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I know this person was a family member. I have family on this side who served in the Civil War as well as WWI and WWII. I identified the hat pin as Infantry, 8th Regiment, Company B. Also, I think it is after the Civil War because of the crossed rifles on the hat plus the quality of the photo.

I would like to know the approximate year this uniform was worn and the type of medals pinned to his uniform. It will help me identify the person.

Thank you for any help you can provide! Infantry 8th Regiment Company B

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    Are the medals that out of focus in the original picture, or is the picture of the picture just out of focus? I know questions of this sort have much better luck getting good answers when details like medals, epaulets, buttons, etc. are as sharp and high-resolution as possible
    – T.E.D.
    Feb 2 at 16:50
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    Based on the pose alone I'd venture it's not US Civil War. Camera exposures in that era were measured in seconds which is why everybody is leaning on something and stone faced (to hold still). Even with his hands tucked behind him (which also stills motion) I don't think this could be a three second exposure.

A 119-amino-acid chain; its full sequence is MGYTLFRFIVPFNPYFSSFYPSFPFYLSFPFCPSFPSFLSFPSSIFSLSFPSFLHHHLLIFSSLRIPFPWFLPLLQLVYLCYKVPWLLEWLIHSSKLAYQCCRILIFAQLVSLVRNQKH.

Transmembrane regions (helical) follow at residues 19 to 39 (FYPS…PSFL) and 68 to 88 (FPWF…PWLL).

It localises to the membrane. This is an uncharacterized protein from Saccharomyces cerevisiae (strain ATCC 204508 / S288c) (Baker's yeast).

– AllInOne
    Feb 2 at 16:53
  • Thank you both for responding. I tried to zoom in but the medal detail isn't sharp on the original. The clearest item is the pin on the hat. I can read it only because it is larger. I agree that it's not Civil War.
    – Meebly
    Feb 2 at 17:00
  • He wears what looks to me to be a Spanish-American War era cartridge belt, such as illustrated here: ebay.com/itm/… Feb 2 at 17:37
  • His cap seems to be the kind introduced in 1902. (See history.army.mil/html/museums/uniforms/survey_uwa.pdf, p57 for cap and form of badge, and p47 for cartridge belt.) Feb 2 at 17:49
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This uniform is from the 1902 regulations effective in 1903. The cap is a dead giveaway, an improvement over the 1895 regulation cap, the 1902 was a further step towards the modern army uniform. For the 1895, see page 93 from Repository.si.edu